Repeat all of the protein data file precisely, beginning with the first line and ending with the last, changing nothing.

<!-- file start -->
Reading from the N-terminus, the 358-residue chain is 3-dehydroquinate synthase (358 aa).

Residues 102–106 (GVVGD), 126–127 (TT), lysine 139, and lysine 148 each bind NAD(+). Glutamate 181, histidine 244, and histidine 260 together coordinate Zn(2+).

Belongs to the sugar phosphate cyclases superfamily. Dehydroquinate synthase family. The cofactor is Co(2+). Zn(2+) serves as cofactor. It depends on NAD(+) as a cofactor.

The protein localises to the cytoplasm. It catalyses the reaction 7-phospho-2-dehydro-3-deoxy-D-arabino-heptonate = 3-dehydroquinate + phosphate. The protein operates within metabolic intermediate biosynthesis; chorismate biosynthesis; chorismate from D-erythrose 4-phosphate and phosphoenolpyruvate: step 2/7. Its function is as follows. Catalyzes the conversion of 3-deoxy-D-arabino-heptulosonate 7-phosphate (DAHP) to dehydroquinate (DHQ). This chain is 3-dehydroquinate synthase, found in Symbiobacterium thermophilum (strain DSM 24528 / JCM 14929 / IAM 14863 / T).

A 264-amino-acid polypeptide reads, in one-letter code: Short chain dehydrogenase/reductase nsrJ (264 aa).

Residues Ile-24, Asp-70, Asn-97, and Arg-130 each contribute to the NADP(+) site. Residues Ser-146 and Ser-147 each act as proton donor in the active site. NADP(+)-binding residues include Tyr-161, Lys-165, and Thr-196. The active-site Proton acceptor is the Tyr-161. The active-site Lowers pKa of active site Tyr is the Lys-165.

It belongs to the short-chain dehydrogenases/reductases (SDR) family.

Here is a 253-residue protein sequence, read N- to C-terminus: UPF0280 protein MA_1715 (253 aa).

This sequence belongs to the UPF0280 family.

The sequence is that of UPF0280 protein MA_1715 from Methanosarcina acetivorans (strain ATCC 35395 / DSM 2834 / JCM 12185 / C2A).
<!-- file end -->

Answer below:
Reading from the N-terminus, the 358-residue chain is 3-dehydroquinate synthase (358 aa).

Residues 102–106 (GVVGD), 126–127 (TT), lysine 139, and lysine 148 each bind NAD(+). Glutamate 181, histidine 244, and histidine 260 together coordinate Zn(2+).

Belongs to the sugar phosphate cyclases superfamily. Dehydroquinate synthase family. The cofactor is Co(2+). Zn(2+) serves as cofactor. It depends on NAD(+) as a cofactor.

The protein localises to the cytoplasm. It catalyses the reaction 7-phospho-2-dehydro-3-deoxy-D-arabino-heptonate = 3-dehydroquinate + phosphate. The protein operates within metabolic intermediate biosynthesis; chorismate biosynthesis; chorismate from D-erythrose 4-phosphate and phosphoenolpyruvate: step 2/7. Its function is as follows. Catalyzes the conversion of 3-deoxy-D-arabino-heptulosonate 7-phosphate (DAHP) to dehydroquinate (DHQ). This chain is 3-dehydroquinate synthase, found in Symbiobacterium thermophilum (strain DSM 24528 / JCM 14929 / IAM 14863 / T).

A 264-amino-acid polypeptide reads, in one-letter code: Short chain dehydrogenase/reductase nsrJ (264 aa).

Residues Ile-24, Asp-70, Asn-97, and Arg-130 each contribute to the NADP(+) site. Residues Ser-146 and Ser-147 each act as proton donor in the active site. NADP(+)-binding residues include Tyr-161, Lys-165, and Thr-196. The active-site Proton acceptor is the Tyr-161. The active-site Lowers pKa of active site Tyr is the Lys-165.

It belongs to the short-chain dehydrogenases/reductases (SDR) family.

Here is a 253-residue protein sequence, read N- to C-terminus: UPF0280 protein MA_1715 (253 aa).

This sequence belongs to the UPF0280 family.

The sequence is that of UPF0280 protein MA_1715 from Methanosarcina acetivorans (strain ATCC 35395 / DSM 2834 / JCM 12185 / C2A).